This study aimed at determining through MRI investigations, force and soreness assessments whether the modulation of muscle length is a relevant strategy for minimising neuromuscular electrical stimulation (NMES)-induced muscle damage in young healthy participants.
Comparison of 2 NMES sessions (40 isometric electrically-evoked contractions of the knee extensors) was randomly performed on 1 knee flexed at 50° (short muscle length) and the contralateral at 100° (long muscle length) in a single group of healthy participants. Indirect markers of muscle damage including changes in maximal voluntary isometric contraction (MVC) force, muscle volume and transverse relaxation time (T2) were measured before, 2 days (D2), 4 days (D4) and 7 days (D7) after the NMES sessions in each limb of the ten participants.
Although stimulation intensity was similar during the NMES session on both limbs, significantly lower force production was recorded at long muscle length (peak at 30 ± 5% MVC force) as compared to short muscle length (peak at 61 ± 12% MVC force). In the following days, MVC force at long muscle length was decreased from D2 to D7, whereas no significant change occurred at short muscle length. Increases in muscle volume and T2 were found at each time point in stimulated muscles at long muscle length, whereas no change was found at short muscle length.
For the same stimulation intensity, NMES-induced isometric contractions generate higher knee extension force output and result in lower muscle tissues alterations that could be related to a lower intramuscular shear strain when exercise is performed at short muscle length.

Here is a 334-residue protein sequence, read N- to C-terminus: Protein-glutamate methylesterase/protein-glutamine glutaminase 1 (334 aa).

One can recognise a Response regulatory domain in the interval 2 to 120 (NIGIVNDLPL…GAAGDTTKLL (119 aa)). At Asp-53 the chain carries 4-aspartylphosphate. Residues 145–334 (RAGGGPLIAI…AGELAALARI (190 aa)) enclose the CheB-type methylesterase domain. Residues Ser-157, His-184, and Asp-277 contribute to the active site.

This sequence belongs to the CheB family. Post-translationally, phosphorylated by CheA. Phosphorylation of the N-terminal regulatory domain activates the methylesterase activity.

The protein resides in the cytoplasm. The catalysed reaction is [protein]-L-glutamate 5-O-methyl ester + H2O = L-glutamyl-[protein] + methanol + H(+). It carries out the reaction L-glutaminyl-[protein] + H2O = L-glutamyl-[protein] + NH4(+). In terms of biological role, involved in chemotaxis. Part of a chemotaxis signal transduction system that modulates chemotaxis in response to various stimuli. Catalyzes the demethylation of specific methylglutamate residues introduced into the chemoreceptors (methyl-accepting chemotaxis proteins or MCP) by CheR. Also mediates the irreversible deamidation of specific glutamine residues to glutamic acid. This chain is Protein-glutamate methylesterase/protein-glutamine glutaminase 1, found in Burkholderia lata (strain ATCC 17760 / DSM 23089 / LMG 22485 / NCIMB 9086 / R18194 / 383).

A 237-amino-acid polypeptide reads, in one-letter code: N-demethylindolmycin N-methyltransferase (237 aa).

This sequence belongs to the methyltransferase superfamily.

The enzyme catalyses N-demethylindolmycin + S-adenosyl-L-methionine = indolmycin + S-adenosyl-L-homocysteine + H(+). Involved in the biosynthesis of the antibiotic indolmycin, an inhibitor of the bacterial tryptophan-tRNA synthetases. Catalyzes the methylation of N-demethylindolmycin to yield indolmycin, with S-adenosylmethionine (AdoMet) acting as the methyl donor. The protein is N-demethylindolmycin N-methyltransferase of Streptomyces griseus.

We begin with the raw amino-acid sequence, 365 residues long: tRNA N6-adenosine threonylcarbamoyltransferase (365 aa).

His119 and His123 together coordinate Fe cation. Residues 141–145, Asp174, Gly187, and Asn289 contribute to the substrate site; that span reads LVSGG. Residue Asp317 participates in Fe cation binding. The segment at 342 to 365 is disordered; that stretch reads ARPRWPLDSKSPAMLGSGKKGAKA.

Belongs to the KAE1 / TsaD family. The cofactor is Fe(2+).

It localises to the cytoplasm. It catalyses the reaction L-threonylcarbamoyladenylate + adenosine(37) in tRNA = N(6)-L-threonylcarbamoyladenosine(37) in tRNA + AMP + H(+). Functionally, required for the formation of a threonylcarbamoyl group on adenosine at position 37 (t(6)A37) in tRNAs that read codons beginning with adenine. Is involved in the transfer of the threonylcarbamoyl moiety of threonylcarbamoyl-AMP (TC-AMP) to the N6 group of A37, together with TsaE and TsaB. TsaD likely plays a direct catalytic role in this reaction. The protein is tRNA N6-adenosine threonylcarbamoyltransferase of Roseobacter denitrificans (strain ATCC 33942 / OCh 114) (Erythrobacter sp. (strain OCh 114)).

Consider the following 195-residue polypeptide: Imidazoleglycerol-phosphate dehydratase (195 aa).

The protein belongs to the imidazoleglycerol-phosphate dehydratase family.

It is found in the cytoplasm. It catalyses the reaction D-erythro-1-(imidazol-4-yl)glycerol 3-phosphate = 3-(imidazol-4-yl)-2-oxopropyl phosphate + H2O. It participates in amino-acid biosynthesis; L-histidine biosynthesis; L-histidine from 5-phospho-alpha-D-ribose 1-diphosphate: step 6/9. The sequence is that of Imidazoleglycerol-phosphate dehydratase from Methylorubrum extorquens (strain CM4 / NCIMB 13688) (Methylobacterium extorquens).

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Analysis of variance
Magnetic resonance imaging
Maximal voluntary contraction
Neuromuscular electrical stimulation
Immediately after the NMES session
Before the NMES session
- T 2 :
Transverse relaxation time
Visual analog scale
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This study was supported by the Centre National de la Recherche Scientifique (CNRS UMR 7339) and the Assistance Publique des Hôpitaux de Marseille (APHM). The authors thank all the subjects who participated in the present study.
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Communicated by Olivier Seynnes.
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Fouré, A., Ogier, A.C., Guye, M. et al. Muscle alterations induced by electrostimulation are lower at short quadriceps femoris length. Eur J Appl Physiol (2019). https://doi.org/10.1007/s00421-019-04277-5
- Muscle damage
- Acute exercise
- Neuromuscular electrical stimulation
- Muscle strength